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Open Access Research article

Third chromosome candidate genes for conspecific sperm precedence between D. simulans and D. mauritiana

Lisa Levesque12, Barb Brouwers1, Vignesh Sundararajan1 and Alberto Civetta1*

Author Affiliations

1 Department of Biology, University of Winnipeg, Winnipeg, Manitoba, R3B 2E9, Canada

2 Department of Biochemistry & Medical Genetics, University of Manitoba, Winnipeg, Manitoba, R3E 0J9, Canada

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BMC Genetics 2010, 11:21  doi:10.1186/1471-2156-11-21

Published: 13 April 2010

Abstract

Background

Male - female incompatibilities can be critical in keeping species as separate and discrete units. Premating incompatibilities and postzygotic hybrid sterility/inviability have been widely studied as isolating barriers between species. In recent years, a number of studies have brought attention to postmating prezygotic barriers arising from male - male competition and male - female interactions. Yet little is known about the genetic basis of postmating prezygotic isolation barriers between species.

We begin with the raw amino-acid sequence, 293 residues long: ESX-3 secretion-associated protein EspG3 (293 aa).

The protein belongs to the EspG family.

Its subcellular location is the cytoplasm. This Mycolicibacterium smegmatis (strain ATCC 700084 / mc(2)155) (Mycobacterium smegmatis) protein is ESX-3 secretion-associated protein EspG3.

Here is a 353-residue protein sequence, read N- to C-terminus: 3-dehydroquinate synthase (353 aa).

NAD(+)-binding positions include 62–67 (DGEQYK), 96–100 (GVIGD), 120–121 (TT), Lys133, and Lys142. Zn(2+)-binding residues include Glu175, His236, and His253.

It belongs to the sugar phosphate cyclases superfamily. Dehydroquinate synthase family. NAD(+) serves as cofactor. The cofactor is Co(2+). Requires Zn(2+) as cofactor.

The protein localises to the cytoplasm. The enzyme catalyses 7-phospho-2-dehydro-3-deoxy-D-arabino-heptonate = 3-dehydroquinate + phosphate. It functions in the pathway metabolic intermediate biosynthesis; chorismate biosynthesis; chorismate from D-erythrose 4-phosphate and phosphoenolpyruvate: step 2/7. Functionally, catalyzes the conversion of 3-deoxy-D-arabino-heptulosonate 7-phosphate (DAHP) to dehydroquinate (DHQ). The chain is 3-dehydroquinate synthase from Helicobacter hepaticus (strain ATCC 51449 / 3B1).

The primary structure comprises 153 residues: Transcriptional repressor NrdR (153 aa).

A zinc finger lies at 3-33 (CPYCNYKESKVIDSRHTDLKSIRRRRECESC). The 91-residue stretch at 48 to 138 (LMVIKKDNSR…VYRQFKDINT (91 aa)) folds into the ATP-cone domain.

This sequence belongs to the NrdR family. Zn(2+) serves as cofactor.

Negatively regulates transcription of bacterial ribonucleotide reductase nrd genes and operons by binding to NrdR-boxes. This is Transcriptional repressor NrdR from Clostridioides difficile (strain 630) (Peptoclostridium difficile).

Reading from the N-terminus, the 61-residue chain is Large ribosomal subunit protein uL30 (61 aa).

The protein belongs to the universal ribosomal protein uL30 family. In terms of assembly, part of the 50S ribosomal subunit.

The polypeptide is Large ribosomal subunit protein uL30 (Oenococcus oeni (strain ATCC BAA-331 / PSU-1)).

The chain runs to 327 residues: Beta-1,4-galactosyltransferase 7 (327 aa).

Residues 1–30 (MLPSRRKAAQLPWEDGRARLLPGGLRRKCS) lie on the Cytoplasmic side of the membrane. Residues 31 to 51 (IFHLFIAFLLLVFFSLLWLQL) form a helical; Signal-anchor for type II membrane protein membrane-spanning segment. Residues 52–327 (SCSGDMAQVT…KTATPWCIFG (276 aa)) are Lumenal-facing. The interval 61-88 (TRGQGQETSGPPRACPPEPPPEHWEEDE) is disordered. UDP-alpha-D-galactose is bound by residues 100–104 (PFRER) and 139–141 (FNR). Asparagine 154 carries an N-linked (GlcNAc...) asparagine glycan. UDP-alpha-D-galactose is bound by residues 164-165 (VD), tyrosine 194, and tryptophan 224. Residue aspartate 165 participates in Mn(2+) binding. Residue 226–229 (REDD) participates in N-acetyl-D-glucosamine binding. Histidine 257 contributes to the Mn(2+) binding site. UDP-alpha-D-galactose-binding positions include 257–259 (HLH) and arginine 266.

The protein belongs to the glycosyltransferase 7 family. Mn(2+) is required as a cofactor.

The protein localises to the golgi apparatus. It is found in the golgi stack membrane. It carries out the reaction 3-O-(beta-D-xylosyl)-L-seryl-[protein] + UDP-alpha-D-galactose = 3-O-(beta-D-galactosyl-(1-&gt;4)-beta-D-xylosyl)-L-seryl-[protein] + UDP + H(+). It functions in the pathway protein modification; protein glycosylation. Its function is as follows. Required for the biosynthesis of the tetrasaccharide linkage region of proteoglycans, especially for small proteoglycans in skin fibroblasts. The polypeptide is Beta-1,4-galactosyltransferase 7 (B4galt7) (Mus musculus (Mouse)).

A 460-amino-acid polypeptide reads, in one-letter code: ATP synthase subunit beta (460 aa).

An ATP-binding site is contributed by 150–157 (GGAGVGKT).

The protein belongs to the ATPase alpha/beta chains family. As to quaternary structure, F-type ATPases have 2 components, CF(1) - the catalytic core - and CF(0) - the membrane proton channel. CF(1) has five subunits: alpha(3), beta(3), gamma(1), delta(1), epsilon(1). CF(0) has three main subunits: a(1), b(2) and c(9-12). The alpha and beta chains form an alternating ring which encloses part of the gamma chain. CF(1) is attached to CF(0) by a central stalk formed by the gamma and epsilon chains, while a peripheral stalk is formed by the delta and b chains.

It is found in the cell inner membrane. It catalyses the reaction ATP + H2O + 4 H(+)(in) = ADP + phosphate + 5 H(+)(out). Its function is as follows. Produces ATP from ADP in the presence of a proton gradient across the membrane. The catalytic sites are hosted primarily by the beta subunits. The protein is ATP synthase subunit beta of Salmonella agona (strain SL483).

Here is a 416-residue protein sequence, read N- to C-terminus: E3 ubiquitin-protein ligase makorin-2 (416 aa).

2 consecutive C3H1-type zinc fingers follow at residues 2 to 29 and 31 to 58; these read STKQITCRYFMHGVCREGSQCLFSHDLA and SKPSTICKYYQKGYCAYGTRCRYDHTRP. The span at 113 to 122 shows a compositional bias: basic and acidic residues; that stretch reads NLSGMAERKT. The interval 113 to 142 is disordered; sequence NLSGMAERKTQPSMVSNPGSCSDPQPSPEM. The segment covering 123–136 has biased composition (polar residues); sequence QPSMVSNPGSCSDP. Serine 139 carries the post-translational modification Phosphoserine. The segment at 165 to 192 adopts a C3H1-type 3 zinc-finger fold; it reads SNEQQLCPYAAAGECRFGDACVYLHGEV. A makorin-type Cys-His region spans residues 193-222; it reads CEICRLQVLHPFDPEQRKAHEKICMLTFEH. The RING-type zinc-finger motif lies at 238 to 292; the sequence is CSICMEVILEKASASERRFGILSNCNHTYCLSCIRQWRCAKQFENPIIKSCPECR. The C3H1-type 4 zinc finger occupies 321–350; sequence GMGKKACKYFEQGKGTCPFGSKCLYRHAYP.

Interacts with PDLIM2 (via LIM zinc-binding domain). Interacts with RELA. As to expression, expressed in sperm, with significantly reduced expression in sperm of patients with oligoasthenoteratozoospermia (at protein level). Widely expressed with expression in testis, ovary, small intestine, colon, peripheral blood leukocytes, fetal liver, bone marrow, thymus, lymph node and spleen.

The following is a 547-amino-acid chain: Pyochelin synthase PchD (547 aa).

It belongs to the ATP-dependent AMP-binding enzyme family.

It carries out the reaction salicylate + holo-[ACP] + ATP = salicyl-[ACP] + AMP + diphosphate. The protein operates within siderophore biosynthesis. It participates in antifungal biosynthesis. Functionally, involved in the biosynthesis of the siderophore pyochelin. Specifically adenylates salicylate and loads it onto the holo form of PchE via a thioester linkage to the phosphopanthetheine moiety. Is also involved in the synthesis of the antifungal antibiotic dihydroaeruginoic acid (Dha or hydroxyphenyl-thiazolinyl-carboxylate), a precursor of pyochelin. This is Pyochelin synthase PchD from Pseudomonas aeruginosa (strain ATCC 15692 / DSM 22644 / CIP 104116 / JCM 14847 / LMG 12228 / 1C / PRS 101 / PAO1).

Results

Using D. simulans lines with mapped introgressions of D. mauritiana into their third chromosome, we find at least two D. mauritiana introgressions causing male breakdown in competitive paternity success. Eighty one genes within the mapped introgressed regions were identified as broad-sense candidates on the basis of male reproductive tract expression and male-related function. The list of candidates was narrowed down to five genes based on differences in male reproductive tract expression between D. simulans and D. mauritiana. Another ten genes were confirmed as candidates using evidence of adaptive gene coding sequence diversification in the D. simulans and/or D. mauritiana lineage. Our results show a complex genetic basis for conspecific sperm precedence, with evidence of gene interactions between at least two third chromosome loci. Pleiotropy is also evident from correlation between conspecific sperm precedence and female induced fecundity and the identification of candidate genes that might exert an effect through genetic conflict and immunity.

Conclusions

We identified at least two loci responsible for conspecific sperm precedence. A third of candidate genes within these two loci are located in the 89B cytogenetic position, highlighting a possible major role for this chromosome position during the evolution of species specific adaptations to postmating prezygotic reproductive challenges.